More safe driving tips for young male drivers

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In this blog, we’re going to take a look at a rather splendid new campaign from our friends at THINK!

The campaign is called “Good Driver” and it’s mostly aimed at those young men who find themselves tempted to take risks such as driving too fast or using a mobile phone when they’re at the wheel.

The campaign is accompanied by a snazzy video that employs 70s icon Gloria Gaynor’s smash hit ‘I Will Survive’ (ask your parents!). OK, I can’t recall the video to that song ever featuring four guys in a football strip, but, c’mon, this is all about the safe driving message!

Why this message is important

THINK’s research reveals some shocking information about young male drivers. Many of them are overconfident in their driving ability and believe it gives them a licence to take risks. Many of them speed when they’re on roads that they think they know well.

The statistics behind the campaign bear this out: 17 to 24 year-old male drivers are four times more likely to be killed or seriously injured than drivers aged 25 or over, making them an extremely high-risk group.

What you can do about it

If you’re a young male driver, what you can you do? Well, the good news is that there’s loads of useful tips and techniques you can use to keep yourself safe on the roads. Even better, we’ve covered some of them in blogs past. Now, here’s an honest question that deserves an honest answer:

When did you last take a driving-related risk?

It was probably more recently than you would like to admit to. You’re taking a risk any time you fail to pay attention to the road or make a decision that puts you, or anyone else, in harm’s way. It doesn’t have to be anything more than changing the radio station or talking to a passenger, either. In that moment, you’re distracted, and distraction is the enemy of safe driving.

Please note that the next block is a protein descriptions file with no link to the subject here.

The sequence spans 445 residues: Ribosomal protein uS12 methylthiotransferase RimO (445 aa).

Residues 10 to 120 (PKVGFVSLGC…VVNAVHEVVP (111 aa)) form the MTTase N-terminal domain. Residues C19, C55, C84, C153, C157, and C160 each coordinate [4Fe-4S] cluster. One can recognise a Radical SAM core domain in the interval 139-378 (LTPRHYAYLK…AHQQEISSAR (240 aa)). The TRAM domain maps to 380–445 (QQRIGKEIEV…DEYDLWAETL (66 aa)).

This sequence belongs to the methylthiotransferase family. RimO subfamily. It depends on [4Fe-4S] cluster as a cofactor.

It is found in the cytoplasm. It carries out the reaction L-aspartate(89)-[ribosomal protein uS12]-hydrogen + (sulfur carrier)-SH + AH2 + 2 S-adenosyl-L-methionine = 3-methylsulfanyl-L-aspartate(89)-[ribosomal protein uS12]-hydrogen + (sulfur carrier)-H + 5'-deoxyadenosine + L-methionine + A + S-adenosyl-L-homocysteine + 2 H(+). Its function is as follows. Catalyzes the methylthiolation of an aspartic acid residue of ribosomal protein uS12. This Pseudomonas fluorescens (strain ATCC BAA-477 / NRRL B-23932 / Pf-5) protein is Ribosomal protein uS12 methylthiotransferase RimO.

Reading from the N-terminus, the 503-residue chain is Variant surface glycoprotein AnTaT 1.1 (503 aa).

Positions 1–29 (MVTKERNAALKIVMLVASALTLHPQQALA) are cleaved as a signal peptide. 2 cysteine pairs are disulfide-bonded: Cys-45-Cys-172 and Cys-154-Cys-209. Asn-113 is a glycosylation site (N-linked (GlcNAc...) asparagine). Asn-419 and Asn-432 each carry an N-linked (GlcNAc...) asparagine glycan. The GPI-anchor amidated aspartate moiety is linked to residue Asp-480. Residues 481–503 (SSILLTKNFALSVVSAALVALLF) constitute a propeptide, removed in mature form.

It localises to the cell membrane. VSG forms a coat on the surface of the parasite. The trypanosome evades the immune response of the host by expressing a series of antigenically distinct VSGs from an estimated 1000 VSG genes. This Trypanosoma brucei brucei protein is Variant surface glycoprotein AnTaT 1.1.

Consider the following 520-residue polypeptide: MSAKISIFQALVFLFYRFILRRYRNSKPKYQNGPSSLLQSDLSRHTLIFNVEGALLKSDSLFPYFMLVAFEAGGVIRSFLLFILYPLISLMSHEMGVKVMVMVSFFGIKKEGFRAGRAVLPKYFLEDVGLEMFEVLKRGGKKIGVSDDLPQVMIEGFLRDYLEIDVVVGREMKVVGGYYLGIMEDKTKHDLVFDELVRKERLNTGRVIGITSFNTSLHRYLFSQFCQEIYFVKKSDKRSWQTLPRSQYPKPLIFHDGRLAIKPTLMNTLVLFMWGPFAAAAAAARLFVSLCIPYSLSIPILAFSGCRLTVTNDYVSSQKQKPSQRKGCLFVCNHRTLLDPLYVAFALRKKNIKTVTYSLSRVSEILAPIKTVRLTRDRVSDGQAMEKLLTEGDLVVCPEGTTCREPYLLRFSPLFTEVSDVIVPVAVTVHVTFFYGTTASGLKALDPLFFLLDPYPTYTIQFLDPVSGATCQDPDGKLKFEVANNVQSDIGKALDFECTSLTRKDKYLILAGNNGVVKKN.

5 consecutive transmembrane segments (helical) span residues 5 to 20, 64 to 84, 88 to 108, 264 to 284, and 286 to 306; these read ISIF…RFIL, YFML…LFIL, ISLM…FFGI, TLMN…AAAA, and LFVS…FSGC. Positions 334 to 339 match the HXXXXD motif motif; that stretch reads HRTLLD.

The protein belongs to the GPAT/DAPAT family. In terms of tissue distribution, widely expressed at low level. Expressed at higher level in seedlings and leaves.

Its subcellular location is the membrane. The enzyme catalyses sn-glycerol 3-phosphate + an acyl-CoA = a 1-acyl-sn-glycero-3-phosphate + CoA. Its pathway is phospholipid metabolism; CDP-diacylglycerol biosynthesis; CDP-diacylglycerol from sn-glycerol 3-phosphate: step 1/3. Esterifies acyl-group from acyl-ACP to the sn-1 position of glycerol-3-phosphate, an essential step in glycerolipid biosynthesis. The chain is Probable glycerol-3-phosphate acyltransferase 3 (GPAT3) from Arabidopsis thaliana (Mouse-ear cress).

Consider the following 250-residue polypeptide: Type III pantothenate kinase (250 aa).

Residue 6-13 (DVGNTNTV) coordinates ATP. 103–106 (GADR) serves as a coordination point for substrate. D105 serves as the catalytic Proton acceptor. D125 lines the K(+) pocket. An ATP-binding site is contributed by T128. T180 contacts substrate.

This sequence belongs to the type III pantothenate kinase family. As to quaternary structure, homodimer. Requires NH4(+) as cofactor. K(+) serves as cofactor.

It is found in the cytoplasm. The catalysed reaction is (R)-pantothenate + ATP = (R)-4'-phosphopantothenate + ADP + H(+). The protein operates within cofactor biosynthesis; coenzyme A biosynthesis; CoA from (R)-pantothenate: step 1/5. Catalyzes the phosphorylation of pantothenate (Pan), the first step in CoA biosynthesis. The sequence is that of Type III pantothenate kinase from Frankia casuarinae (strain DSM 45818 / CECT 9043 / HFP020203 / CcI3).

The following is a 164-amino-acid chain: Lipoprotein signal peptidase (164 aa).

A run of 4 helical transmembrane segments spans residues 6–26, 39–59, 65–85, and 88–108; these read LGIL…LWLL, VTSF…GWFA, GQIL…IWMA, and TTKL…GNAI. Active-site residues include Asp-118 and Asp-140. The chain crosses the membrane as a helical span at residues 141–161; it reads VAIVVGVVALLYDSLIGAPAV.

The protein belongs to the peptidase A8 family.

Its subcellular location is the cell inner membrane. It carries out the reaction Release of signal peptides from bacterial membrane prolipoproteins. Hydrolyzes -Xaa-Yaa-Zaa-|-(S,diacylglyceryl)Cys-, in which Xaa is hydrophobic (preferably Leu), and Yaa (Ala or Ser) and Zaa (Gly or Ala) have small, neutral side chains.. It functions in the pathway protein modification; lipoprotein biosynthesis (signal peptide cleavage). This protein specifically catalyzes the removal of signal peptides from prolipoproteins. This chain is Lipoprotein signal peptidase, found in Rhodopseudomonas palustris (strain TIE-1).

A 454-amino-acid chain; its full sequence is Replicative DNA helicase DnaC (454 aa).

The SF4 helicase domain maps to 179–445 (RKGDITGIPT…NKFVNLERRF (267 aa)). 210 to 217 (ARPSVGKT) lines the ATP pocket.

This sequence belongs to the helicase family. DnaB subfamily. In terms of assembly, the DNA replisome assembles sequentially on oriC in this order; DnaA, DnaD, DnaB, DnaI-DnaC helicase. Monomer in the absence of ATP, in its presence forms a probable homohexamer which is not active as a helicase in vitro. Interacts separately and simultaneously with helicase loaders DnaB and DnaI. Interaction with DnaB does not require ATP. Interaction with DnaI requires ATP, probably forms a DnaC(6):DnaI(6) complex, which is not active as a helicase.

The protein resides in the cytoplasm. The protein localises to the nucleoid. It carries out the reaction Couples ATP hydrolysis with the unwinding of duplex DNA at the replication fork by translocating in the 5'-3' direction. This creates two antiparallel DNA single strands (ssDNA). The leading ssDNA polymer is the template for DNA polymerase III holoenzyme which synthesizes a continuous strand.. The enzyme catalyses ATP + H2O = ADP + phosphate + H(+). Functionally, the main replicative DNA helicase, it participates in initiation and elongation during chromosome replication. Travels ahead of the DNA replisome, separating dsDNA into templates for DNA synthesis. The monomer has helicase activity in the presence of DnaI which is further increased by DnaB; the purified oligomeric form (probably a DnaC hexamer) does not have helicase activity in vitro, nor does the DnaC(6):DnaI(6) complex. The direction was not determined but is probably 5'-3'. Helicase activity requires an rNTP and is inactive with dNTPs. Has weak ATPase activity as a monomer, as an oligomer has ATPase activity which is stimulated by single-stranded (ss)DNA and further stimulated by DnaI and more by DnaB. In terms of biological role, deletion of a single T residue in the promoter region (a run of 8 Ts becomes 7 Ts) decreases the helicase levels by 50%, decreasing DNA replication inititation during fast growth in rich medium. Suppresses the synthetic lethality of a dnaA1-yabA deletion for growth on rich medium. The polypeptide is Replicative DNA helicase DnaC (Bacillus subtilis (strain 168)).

Go and watch the THINK video, and bear the following in mind:

  • Safe driving is as much an attitude as it is a skill. What does this mean? Well, if you set out with the intention of focusing on the road, the chances are that you’ll maintain that focus until you’ve reached your destination
  • Reviewing your driving is important. Think about what happened on your journey and make a note of any distractions. If you felt tempted to do anything that put you in danger, ask yourself why and what you can do to make sure that it doesn’t happen again. This can be as simple as agreeing ground rules when your mates are in the car or hiding the mobile phone somewhere where you can’t get hold of it
  • Adopt a growth mindset. Passing your driving test shows you meet the required standard to drive on your own, but it doesn’t teach you everything about safe driving. The truth is, you’ll never stop learning.
    Keep practising your skills and get as much driving experience as you can. And remember, if there’s anything that you feel you need to brush up on, don’t hesitate to get in touch with an ADI. Many of them offer refresher lessons for post-test drivers, so you need never feel like you’re on your own.

Oh, before we go, here’s another important takeaway from the THINK campaign: Their researchers also revealed that young men who like to take risks with their own driving, actually prefer to be driven by those who drive safely! Think about it...(sorry!)

It doesn’t stop there...

If you’d like to learn more about the psychology of safe driving, The Official DVSA Guide to Better Driving has been written with you in mind. It’s packed full of advice, guidance and tips designed to help you understand how mood, attitude and behaviour influence the way you drive. Pop over to the Safe Driving for Life shop for more information on this an other great titles in the DVSA range.


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